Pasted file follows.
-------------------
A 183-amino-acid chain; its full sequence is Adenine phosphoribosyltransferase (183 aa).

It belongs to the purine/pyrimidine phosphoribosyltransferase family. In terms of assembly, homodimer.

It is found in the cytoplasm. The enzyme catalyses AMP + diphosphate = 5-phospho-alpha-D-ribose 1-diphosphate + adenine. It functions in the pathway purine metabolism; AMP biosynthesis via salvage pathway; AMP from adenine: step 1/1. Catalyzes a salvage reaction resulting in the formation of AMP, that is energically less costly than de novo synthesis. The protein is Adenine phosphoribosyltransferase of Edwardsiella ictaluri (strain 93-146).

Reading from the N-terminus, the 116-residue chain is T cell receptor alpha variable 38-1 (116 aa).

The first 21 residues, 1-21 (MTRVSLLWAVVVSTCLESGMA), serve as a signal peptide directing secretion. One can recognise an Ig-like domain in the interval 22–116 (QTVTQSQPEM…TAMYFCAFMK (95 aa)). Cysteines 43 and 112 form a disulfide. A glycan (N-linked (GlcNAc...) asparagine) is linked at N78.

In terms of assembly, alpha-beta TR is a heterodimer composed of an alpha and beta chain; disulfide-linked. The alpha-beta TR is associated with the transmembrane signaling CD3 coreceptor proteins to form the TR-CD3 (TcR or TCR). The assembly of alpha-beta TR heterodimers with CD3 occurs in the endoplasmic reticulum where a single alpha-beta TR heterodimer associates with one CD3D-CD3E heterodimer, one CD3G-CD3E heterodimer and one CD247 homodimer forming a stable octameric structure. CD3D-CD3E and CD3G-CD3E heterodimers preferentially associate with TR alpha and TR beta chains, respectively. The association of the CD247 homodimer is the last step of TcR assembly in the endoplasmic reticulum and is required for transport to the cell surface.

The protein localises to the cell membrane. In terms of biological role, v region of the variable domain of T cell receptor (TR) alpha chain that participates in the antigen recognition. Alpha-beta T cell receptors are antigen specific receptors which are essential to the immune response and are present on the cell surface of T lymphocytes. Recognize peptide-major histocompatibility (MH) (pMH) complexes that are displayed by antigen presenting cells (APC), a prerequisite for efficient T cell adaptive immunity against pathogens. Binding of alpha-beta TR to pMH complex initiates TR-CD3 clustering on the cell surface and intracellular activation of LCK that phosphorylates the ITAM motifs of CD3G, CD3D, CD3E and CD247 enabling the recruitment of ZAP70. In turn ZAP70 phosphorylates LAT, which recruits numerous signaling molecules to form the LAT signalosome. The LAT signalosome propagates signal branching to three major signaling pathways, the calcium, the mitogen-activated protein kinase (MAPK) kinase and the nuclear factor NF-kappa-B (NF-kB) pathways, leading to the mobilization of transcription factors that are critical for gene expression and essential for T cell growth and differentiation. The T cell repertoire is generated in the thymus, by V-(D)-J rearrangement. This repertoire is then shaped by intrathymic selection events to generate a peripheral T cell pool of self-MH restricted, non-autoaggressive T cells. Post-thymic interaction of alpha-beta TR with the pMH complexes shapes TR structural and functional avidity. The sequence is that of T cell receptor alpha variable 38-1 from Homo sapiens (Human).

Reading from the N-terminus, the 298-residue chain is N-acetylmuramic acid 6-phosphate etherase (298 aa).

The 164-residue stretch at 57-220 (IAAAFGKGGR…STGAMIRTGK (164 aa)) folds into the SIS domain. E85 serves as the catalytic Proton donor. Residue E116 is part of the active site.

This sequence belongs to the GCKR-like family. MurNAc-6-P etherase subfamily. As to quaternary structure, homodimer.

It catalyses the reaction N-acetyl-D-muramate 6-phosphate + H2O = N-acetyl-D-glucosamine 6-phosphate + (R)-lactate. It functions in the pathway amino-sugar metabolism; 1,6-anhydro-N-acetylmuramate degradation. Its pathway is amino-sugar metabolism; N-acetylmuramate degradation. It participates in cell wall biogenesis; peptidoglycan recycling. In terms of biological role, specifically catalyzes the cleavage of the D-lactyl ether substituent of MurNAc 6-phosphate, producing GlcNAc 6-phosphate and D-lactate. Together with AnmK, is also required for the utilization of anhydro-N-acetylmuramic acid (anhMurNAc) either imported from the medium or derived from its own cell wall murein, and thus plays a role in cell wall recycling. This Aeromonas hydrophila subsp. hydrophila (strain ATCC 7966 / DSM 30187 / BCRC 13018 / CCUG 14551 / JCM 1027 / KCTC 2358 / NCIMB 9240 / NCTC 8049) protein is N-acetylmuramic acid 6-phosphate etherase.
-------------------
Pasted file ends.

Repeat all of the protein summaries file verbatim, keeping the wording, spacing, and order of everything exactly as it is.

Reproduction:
A 183-amino-acid chain; its full sequence is Adenine phosphoribosyltransferase (183 aa).

It belongs to the purine/pyrimidine phosphoribosyltransferase family. In terms of assembly, homodimer.

It is found in the cytoplasm. The enzyme catalyses AMP + diphosphate = 5-phospho-alpha-D-ribose 1-diphosphate + adenine. It functions in the pathway purine metabolism; AMP biosynthesis via salvage pathway; AMP from adenine: step 1/1. Catalyzes a salvage reaction resulting in the formation of AMP, that is energically less costly than de novo synthesis. The protein is Adenine phosphoribosyltransferase of Edwardsiella ictaluri (strain 93-146).

Reading from the N-terminus, the 116-residue chain is T cell receptor alpha variable 38-1 (116 aa).

The first 21 residues, 1-21 (MTRVSLLWAVVVSTCLESGMA), serve as a signal peptide directing secretion. One can recognise an Ig-like domain in the interval 22–116 (QTVTQSQPEM…TAMYFCAFMK (95 aa)). Cysteines 43 and 112 form a disulfide. A glycan (N-linked (GlcNAc...) asparagine) is linked at N78.

In terms of assembly, alpha-beta TR is a heterodimer composed of an alpha and beta chain; disulfide-linked. The alpha-beta TR is associated with the transmembrane signaling CD3 coreceptor proteins to form the TR-CD3 (TcR or TCR). The assembly of alpha-beta TR heterodimers with CD3 occurs in the endoplasmic reticulum where a single alpha-beta TR heterodimer associates with one CD3D-CD3E heterodimer, one CD3G-CD3E heterodimer and one CD247 homodimer forming a stable octameric structure. CD3D-CD3E and CD3G-CD3E heterodimers preferentially associate with TR alpha and TR beta chains, respectively. The association of the CD247 homodimer is the last step of TcR assembly in the endoplasmic reticulum and is required for transport to the cell surface.

The protein localises to the cell membrane. In terms of biological role, v region of the variable domain of T cell receptor (TR) alpha chain that participates in the antigen recognition. Alpha-beta T cell receptors are antigen specific receptors which are essential to the immune response and are present on the cell surface of T lymphocytes. Recognize peptide-major histocompatibility (MH) (pMH) complexes that are displayed by antigen presenting cells (APC), a prerequisite for efficient T cell adaptive immunity against pathogens. Binding of alpha-beta TR to pMH complex initiates TR-CD3 clustering on the cell surface and intracellular activation of LCK that phosphorylates the ITAM motifs of CD3G, CD3D, CD3E and CD247 enabling the recruitment of ZAP70. In turn ZAP70 phosphorylates LAT, which recruits numerous signaling molecules to form the LAT signalosome. The LAT signalosome propagates signal branching to three major signaling pathways, the calcium, the mitogen-activated protein kinase (MAPK) kinase and the nuclear factor NF-kappa-B (NF-kB) pathways, leading to the mobilization of transcription factors that are critical for gene expression and essential for T cell growth and differentiation. The T cell repertoire is generated in the thymus, by V-(D)-J rearrangement. This repertoire is then shaped by intrathymic selection events to generate a peripheral T cell pool of self-MH restricted, non-autoaggressive T cells. Post-thymic interaction of alpha-beta TR with the pMH complexes shapes TR structural and functional avidity. The sequence is that of T cell receptor alpha variable 38-1 from Homo sapiens (Human).

Reading from the N-terminus, the 298-residue chain is N-acetylmuramic acid 6-phosphate etherase (298 aa).

The 164-residue stretch at 57-220 (IAAAFGKGGR…STGAMIRTGK (164 aa)) folds into the SIS domain. E85 serves as the catalytic Proton donor. Residue E116 is part of the active site.

This sequence belongs to the GCKR-like family. MurNAc-6-P etherase subfamily. As to quaternary structure, homodimer.

It catalyses the reaction N-acetyl-D-muramate 6-phosphate + H2O = N-acetyl-D-glucosamine 6-phosphate + (R)-lactate. It functions in the pathway amino-sugar metabolism; 1,6-anhydro-N-acetylmuramate degradation. Its pathway is amino-sugar metabolism; N-acetylmuramate degradation. It participates in cell wall biogenesis; peptidoglycan recycling. In terms of biological role, specifically catalyzes the cleavage of the D-lactyl ether substituent of MurNAc 6-phosphate, producing GlcNAc 6-phosphate and D-lactate. Together with AnmK, is also required for the utilization of anhydro-N-acetylmuramic acid (anhMurNAc) either imported from the medium or derived from its own cell wall murein, and thus plays a role in cell wall recycling. This Aeromonas hydrophila subsp. hydrophila (strain ATCC 7966 / DSM 30187 / BCRC 13018 / CCUG 14551 / JCM 1027 / KCTC 2358 / NCIMB 9240 / NCTC 8049) protein is N-acetylmuramic acid 6-phosphate etherase.